WHAT is the Middle West? Does it look abroad at all? What, if anything, differentiates its attitudes from those of other regions? Are there any perceptible trends in its attitudes? If so, are the forces that bring them into being deep or shallow? Are they therefore likely to continue and can we look for permanence in the trend?
We generally mean by Middle West the whole great region which begins with the Pennsylvania border and, extending westward, includes all the area north of the Ohio to the Mississippi, at least the northern half of Missouri, all of Kansas and Nebraska, and follows more or less the western boundary of the Dakotas to the Canadian border. It includes about 38,000,000 people, roughly 30 percent of our population. It includes great metropolitan concentrations -- more of them than any other region except the Northeast. It includes much of the nation's agricultural land and most of the best of it. It is regarded as basically an agricultural region.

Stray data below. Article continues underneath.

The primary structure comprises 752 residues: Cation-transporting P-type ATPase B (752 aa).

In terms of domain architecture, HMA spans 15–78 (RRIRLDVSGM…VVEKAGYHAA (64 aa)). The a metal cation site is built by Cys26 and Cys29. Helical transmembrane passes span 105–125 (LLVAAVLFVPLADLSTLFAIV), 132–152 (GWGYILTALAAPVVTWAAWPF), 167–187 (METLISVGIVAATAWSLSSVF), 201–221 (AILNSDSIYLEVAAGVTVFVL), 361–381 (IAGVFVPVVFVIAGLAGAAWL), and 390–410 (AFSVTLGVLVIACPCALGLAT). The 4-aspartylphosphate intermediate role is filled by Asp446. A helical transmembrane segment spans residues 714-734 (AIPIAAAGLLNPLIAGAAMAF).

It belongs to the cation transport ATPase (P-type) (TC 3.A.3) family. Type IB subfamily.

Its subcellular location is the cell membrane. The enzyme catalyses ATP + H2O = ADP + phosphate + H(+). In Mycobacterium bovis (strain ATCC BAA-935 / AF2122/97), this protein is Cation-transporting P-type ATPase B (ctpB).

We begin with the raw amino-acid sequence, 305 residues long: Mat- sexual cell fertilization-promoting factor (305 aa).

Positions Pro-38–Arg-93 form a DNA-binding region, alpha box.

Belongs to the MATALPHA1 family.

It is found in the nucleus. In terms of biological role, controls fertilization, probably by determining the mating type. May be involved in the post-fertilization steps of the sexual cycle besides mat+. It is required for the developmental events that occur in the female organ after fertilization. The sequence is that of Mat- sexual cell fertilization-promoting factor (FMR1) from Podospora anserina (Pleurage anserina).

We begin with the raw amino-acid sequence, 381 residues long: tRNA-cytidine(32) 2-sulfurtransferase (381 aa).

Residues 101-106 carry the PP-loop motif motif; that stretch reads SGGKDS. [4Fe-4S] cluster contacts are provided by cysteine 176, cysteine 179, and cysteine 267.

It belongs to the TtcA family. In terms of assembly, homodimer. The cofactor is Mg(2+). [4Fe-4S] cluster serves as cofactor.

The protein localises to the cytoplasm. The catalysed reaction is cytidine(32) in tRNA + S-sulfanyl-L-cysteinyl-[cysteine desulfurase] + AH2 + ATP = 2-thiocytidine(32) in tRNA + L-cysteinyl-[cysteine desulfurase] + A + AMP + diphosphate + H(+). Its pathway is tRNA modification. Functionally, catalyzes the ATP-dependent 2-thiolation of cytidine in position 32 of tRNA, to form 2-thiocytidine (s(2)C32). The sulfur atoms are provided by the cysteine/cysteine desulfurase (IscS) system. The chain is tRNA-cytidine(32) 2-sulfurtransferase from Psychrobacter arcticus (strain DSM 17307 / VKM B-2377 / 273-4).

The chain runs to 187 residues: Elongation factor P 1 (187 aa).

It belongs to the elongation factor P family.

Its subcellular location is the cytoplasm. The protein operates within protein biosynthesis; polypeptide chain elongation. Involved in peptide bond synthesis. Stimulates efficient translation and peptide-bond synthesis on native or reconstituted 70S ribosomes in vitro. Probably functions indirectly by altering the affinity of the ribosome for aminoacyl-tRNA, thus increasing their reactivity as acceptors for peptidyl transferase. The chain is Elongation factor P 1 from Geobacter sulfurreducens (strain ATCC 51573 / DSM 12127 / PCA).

Actually it is a region of balance between country and city. It contains great mineral resources -- most of the country's iron, for instance. In it appear all the divergent outlooks that characterize diverse city industries. Even on the agricultural side there is no simple pattern, nothing comparable, for instance, to the cotton zones of the South. True, the great central part of the region, from Ohio to mid-Nebraska, from southern Minnesota to southern Missouri and the lower tip of Illinois, significantly comprises the Triple-A's "commercial corn belt." But there are differences even here. So huge is this region, so complex its economic bases, that to generalize about its attitudes is difficult indeed.
In this region as well as on the Pacific Coast, about which Chester Rowell has reported,[i] concepts of economic interest are probably the chief long-run determinants of major attitudes. But these concepts swirl. Some of them seem to change.
Apart from the economic, there are factors of history (which means habit), of racial composition, of
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